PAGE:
• - Other Referrals

    Don’t be bashful. If it is near mealtime when we stop for gas or another service we always ask for the name and location of a good restaurant. Locals know where the food is good. When we get to the eatery, we ask the waitress if there is something nearby that we should see or do before we leave the area. Most people love to help and we have had some wonderful experiences that we would never have enjoyed, had we not just asked.

  • - Parking Your RV

    Once you locate your parking space on the site map you will see that most of our sites are slanted toward the traffic isles for easier backing. Drive by your site close (about 4 to 6 ft) from the left side of your rig. Stop when your rig’s back bumper is past the near corner of your site by a distance approximately equal to the distance from your rear axle to the very back of your rig. Cramp your steering wheel to the right and back SLOWLY, straightening the steering wheel SLOWLY as you go SLOWLY toward the site. Once the rear axle of your trailer passes closely by the near corner of the mouth of your site you will be turning your wheels to the left to SLOWLY follow the trailer in. If you jackknife or otherwise get crooked or to close to your neighbor, just SLOWLY straighten the rig out and finish backing in. Have someone keep an eye on your blind side and on the rear to stop you when necessary. You have as much time as you need. Go SLOW. Speed magnifies errors. Check out our "how to back in" video. We are happy to help you in person as well. Just call.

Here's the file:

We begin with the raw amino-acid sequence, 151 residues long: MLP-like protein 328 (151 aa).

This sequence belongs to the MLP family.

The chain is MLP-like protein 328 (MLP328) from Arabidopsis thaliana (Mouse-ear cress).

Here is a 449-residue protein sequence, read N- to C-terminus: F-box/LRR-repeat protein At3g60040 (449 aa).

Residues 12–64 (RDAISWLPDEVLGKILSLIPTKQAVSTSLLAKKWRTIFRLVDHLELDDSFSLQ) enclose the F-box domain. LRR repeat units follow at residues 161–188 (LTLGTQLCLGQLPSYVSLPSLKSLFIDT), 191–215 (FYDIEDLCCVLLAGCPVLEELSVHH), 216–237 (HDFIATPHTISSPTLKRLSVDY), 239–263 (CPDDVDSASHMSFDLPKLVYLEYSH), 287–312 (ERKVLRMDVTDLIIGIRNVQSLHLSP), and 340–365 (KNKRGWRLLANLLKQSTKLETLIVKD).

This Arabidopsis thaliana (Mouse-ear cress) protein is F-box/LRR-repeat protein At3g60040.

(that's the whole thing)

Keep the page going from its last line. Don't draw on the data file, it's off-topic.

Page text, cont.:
• - Repairs on the Road

    Will be required sooner or later. We always ask someone in the town where we are for a referral. The campground or state park you are going to is a good place to start. Parts stores will know a good mechanic and what he works on. If you are in a metro area, a dealership can be a good place to start. We have never been disappointed with this method.

  • - Tires

    Are made to be used. Sitting in one place during storage is hard on the sidewalls. To help mitigate this, make sure you have adequate air pressure in the tire to cause the tire to “sit up” on the tread so that the portion touching the ground is square and that the sidewall is not bulging. For extended storage, say over the winter, move your rig in a month or so, just enough that tires turn ¼ to ½ way around to relieve what sidewall bulge you have. Check the air pressure before you head out in the spring. Most tires lose a little pressure just sitting still over the winter.

  • - Vent Covers

    If not pulled down snug will often vibrate open a little in the wind. Aftermarket vent covers give room for you to open the vent without letting in the rain and mitigate the vibration problem – even if you want a little air in the coach while you are going down the road.

  • - Use Your Rig

    Helps lube moving parts and keep seals and tires flexible, extending their life. Hitting the road is good for your rig and good for you.